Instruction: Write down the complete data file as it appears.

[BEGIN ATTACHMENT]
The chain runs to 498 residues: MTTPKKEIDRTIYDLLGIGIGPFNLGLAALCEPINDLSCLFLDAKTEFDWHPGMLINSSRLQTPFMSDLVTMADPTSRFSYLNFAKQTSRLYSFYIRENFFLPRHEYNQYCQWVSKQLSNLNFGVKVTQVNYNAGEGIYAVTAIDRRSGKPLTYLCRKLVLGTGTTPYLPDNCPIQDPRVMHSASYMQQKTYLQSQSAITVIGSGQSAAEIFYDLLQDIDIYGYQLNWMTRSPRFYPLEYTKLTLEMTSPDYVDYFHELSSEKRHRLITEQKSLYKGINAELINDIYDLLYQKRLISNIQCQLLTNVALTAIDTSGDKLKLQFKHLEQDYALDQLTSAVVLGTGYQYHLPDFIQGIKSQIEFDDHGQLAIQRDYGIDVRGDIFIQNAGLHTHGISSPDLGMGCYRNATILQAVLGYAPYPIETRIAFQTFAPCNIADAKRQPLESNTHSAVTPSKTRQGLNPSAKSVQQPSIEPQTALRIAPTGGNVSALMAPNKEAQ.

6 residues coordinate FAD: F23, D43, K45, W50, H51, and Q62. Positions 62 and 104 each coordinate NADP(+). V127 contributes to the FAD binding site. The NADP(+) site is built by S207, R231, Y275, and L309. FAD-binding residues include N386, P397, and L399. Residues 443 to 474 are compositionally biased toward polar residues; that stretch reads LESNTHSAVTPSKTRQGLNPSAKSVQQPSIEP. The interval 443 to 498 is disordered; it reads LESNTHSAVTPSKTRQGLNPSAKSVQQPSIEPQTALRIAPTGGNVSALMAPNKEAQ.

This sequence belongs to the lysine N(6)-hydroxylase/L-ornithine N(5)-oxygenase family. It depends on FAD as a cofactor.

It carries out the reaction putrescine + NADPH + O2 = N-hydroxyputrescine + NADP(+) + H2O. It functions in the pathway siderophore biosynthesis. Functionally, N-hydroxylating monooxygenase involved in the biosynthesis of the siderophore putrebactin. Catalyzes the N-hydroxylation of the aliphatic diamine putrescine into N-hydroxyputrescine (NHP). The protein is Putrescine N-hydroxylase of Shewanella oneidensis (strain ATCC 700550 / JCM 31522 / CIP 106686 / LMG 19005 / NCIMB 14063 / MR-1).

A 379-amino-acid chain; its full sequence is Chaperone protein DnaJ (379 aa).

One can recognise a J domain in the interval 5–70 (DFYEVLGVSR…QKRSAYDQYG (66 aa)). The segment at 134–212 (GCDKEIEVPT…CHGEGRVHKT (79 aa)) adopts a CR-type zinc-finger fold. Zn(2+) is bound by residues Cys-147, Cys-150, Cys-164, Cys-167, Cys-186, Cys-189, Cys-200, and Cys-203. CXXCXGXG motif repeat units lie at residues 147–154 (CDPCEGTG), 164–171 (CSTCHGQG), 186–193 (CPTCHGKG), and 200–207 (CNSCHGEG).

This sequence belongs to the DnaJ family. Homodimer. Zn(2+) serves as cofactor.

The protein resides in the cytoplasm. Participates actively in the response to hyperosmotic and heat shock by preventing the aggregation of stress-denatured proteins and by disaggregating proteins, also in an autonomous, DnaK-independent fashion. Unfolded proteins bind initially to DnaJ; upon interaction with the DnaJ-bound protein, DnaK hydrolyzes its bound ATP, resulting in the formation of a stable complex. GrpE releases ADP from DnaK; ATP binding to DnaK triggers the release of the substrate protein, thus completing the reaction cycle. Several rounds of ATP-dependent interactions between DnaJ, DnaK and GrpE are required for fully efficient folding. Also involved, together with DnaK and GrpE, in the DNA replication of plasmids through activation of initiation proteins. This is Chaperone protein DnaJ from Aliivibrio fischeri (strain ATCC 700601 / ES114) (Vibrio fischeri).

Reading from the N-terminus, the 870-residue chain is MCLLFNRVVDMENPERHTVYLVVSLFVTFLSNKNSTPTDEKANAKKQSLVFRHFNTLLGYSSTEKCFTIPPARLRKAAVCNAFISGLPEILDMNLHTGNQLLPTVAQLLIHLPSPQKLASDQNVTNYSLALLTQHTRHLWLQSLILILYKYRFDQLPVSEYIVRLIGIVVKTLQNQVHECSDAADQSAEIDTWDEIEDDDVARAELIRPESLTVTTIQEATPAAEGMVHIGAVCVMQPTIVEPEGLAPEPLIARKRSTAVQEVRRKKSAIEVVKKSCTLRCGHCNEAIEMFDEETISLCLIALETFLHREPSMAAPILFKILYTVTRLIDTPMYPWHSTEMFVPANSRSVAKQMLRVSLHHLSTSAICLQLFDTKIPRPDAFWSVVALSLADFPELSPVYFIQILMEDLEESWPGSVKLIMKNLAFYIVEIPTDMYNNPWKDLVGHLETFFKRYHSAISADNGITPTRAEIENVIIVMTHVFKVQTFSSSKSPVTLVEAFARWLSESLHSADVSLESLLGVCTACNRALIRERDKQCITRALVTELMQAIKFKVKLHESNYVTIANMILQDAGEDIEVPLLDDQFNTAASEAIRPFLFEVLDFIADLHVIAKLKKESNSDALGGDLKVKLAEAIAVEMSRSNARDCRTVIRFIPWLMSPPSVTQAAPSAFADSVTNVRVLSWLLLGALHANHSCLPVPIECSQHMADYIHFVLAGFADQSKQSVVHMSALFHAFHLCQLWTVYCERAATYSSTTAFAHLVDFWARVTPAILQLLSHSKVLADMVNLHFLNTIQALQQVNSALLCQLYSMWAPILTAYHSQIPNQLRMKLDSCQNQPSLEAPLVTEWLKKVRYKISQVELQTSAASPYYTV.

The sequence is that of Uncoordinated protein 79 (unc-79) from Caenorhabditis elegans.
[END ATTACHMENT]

The chain runs to 498 residues: MTTPKKEIDRTIYDLLGIGIGPFNLGLAALCEPINDLSCLFLDAKTEFDWHPGMLINSSRLQTPFMSDLVTMADPTSRFSYLNFAKQTSRLYSFYIRENFFLPRHEYNQYCQWVSKQLSNLNFGVKVTQVNYNAGEGIYAVTAIDRRSGKPLTYLCRKLVLGTGTTPYLPDNCPIQDPRVMHSASYMQQKTYLQSQSAITVIGSGQSAAEIFYDLLQDIDIYGYQLNWMTRSPRFYPLEYTKLTLEMTSPDYVDYFHELSSEKRHRLITEQKSLYKGINAELINDIYDLLYQKRLISNIQCQLLTNVALTAIDTSGDKLKLQFKHLEQDYALDQLTSAVVLGTGYQYHLPDFIQGIKSQIEFDDHGQLAIQRDYGIDVRGDIFIQNAGLHTHGISSPDLGMGCYRNATILQAVLGYAPYPIETRIAFQTFAPCNIADAKRQPLESNTHSAVTPSKTRQGLNPSAKSVQQPSIEPQTALRIAPTGGNVSALMAPNKEAQ.

6 residues coordinate FAD: F23, D43, K45, W50, H51, and Q62. Positions 62 and 104 each coordinate NADP(+). V127 contributes to the FAD binding site. The NADP(+) site is built by S207, R231, Y275, and L309. FAD-binding residues include N386, P397, and L399. Residues 443 to 474 are compositionally biased toward polar residues; that stretch reads LESNTHSAVTPSKTRQGLNPSAKSVQQPSIEP. The interval 443 to 498 is disordered; it reads LESNTHSAVTPSKTRQGLNPSAKSVQQPSIEPQTALRIAPTGGNVSALMAPNKEAQ.

This sequence belongs to the lysine N(6)-hydroxylase/L-ornithine N(5)-oxygenase family. It depends on FAD as a cofactor.

It carries out the reaction putrescine + NADPH + O2 = N-hydroxyputrescine + NADP(+) + H2O. It functions in the pathway siderophore biosynthesis. Functionally, N-hydroxylating monooxygenase involved in the biosynthesis of the siderophore putrebactin. Catalyzes the N-hydroxylation of the aliphatic diamine putrescine into N-hydroxyputrescine (NHP). The protein is Putrescine N-hydroxylase of Shewanella oneidensis (strain ATCC 700550 / JCM 31522 / CIP 106686 / LMG 19005 / NCIMB 14063 / MR-1).

A 379-amino-acid chain; its full sequence is Chaperone protein DnaJ (379 aa).

One can recognise a J domain in the interval 5–70 (DFYEVLGVSR…QKRSAYDQYG (66 aa)). The segment at 134–212 (GCDKEIEVPT…CHGEGRVHKT (79 aa)) adopts a CR-type zinc-finger fold. Zn(2+) is bound by residues Cys-147, Cys-150, Cys-164, Cys-167, Cys-186, Cys-189, Cys-200, and Cys-203. CXXCXGXG motif repeat units lie at residues 147–154 (CDPCEGTG), 164–171 (CSTCHGQG), 186–193 (CPTCHGKG), and 200–207 (CNSCHGEG).

This sequence belongs to the DnaJ family. Homodimer. Zn(2+) serves as cofactor.

The protein resides in the cytoplasm. Participates actively in the response to hyperosmotic and heat shock by preventing the aggregation of stress-denatured proteins and by disaggregating proteins, also in an autonomous, DnaK-independent fashion. Unfolded proteins bind initially to DnaJ; upon interaction with the DnaJ-bound protein, DnaK hydrolyzes its bound ATP, resulting in the formation of a stable complex. GrpE releases ADP from DnaK; ATP binding to DnaK triggers the release of the substrate protein, thus completing the reaction cycle. Several rounds of ATP-dependent interactions between DnaJ, DnaK and GrpE are required for fully efficient folding. Also involved, together with DnaK and GrpE, in the DNA replication of plasmids through activation of initiation proteins. This is Chaperone protein DnaJ from Aliivibrio fischeri (strain ATCC 700601 / ES114) (Vibrio fischeri).

Reading from the N-terminus, the 870-residue chain is MCLLFNRVVDMENPERHTVYLVVSLFVTFLSNKNSTPTDEKANAKKQSLVFRHFNTLLGYSSTEKCFTIPPARLRKAAVCNAFISGLPEILDMNLHTGNQLLPTVAQLLIHLPSPQKLASDQNVTNYSLALLTQHTRHLWLQSLILILYKYRFDQLPVSEYIVRLIGIVVKTLQNQVHECSDAADQSAEIDTWDEIEDDDVARAELIRPESLTVTTIQEATPAAEGMVHIGAVCVMQPTIVEPEGLAPEPLIARKRSTAVQEVRRKKSAIEVVKKSCTLRCGHCNEAIEMFDEETISLCLIALETFLHREPSMAAPILFKILYTVTRLIDTPMYPWHSTEMFVPANSRSVAKQMLRVSLHHLSTSAICLQLFDTKIPRPDAFWSVVALSLADFPELSPVYFIQILMEDLEESWPGSVKLIMKNLAFYIVEIPTDMYNNPWKDLVGHLETFFKRYHSAISADNGITPTRAEIENVIIVMTHVFKVQTFSSSKSPVTLVEAFARWLSESLHSADVSLESLLGVCTACNRALIRERDKQCITRALVTELMQAIKFKVKLHESNYVTIANMILQDAGEDIEVPLLDDQFNTAASEAIRPFLFEVLDFIADLHVIAKLKKESNSDALGGDLKVKLAEAIAVEMSRSNARDCRTVIRFIPWLMSPPSVTQAAPSAFADSVTNVRVLSWLLLGALHANHSCLPVPIECSQHMADYIHFVLAGFADQSKQSVVHMSALFHAFHLCQLWTVYCERAATYSSTTAFAHLVDFWARVTPAILQLLSHSKVLADMVNLHFLNTIQALQQVNSALLCQLYSMWAPILTAYHSQIPNQLRMKLDSCQNQPSLEAPLVTEWLKKVRYKISQVELQTSAASPYYTV.

The sequence is that of Uncoordinated protein 79 (unc-79) from Caenorhabditis elegans.